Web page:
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    Re your last paragraph: instructors can turn away students, where you work? That seems unusual to me. Dec 11, 2021 at 9:03
  • @FedericoPoloni More of a thought experiment.
    – Bryan Krause
    Dec 11, 2021 at 15:21
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    In my many years as a student, I've had many good teachers and a few bad teachers. Unsuprisingly, the subset of teachers that didn't want us to see our tests after taking them was a subset of the bad teachers. Those teachers were completely impervious to the argument "I'd like to understand what I did right/what I did wrong". My conclusion was that they did not believe a student could possibly improve.
    – Stef
    Dec 13, 2021 at 13:54

To the extent that there is creative work, such as a nontrivial mathematical proof or computer program, you most likely hold the copyright. The only exception would be if you explicitly relinquished that copyright. That does not, however, mean that an instructor is required to return their copy of the work to you. If you didn't make a copy before turning it in, or if you turned it in under the condition (known to you) that you would not be permitted to copy or publish it, you will have no recourse.

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    I think the last part is the actual key here. Irrespective of the question if answers to an assignment are copyrightable, there seems to be a misunderstanding about the concept of copyright. Copyright gives you the ability to allow or prevent the making of new copies of your work (work here means the abstract thing, not the physical object i.e. the paper it is written on). It does not give you any control over existing (legally obtained) copies. And handing in an exam to be graded sounds to me like a classic example of an implicit contract, transferring the ownership of that copy.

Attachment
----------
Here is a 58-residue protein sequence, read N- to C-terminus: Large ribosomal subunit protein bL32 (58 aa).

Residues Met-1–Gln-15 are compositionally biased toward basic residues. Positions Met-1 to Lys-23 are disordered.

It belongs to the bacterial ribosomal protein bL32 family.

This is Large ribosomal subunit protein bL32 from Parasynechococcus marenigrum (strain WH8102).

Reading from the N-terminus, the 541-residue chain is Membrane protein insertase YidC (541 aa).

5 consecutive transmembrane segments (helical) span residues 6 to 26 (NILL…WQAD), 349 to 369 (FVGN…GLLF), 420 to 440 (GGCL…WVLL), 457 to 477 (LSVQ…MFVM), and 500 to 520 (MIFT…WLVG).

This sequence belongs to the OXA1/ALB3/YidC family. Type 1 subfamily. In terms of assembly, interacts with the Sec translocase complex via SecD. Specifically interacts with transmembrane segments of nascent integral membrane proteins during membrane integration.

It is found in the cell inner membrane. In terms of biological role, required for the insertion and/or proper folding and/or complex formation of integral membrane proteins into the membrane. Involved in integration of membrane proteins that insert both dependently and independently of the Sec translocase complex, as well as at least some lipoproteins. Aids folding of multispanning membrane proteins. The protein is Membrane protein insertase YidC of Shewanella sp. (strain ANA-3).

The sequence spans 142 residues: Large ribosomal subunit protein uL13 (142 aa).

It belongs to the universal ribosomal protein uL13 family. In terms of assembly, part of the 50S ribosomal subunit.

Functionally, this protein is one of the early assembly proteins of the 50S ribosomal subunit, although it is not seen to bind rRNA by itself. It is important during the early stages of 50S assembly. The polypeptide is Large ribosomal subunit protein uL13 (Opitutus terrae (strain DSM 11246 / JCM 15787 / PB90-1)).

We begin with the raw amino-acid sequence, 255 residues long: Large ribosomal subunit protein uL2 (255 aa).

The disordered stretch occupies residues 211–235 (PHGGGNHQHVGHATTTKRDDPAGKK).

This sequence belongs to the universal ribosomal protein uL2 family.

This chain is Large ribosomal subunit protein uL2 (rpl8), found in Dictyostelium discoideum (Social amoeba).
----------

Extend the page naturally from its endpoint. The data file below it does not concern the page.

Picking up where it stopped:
– mlk
    Dec 10, 2021 at 16:36
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    "you explicitly relinquished that copyright." This could be a condition of enrollment at the university. Dec 10, 2021 at 16:57
  • @mlk Ok, so I turned it in, can I take steps in the future that will make an assignment like an exam paper my property but I am letting my teacher borrow it? My goal is to be able to see my answer on an assessment after I have taken it. edit i dont have to be able to see the questions, since they are the teacher's property (i think)
    – Evergreen
    Dec 10, 2021 at 22:19
  • @Evergreen That might be a matter for a separate question, or maybe even a separate site (Law perhaps). As mlk said, though, copyright law will not help you here.
    – David Z
    Dec 11, 2021 at 11:11
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    @Evergreen You would need to get the teacher to agree to your terms and I don't know any sane teacher who would do that. As someone who has given his share of exams, I would tell you immediately to either hand it in completely, no strings attached, or to not hand it in at all and fail the exam. If you want to remember your answers afterwards, either use the official way offered by the university (if there is any), or do what generations of students did before you and take some notes on a separate sheet during (if allowed) or immediately after the exam.
    – mlk
    Dec 11, 2021 at 11:26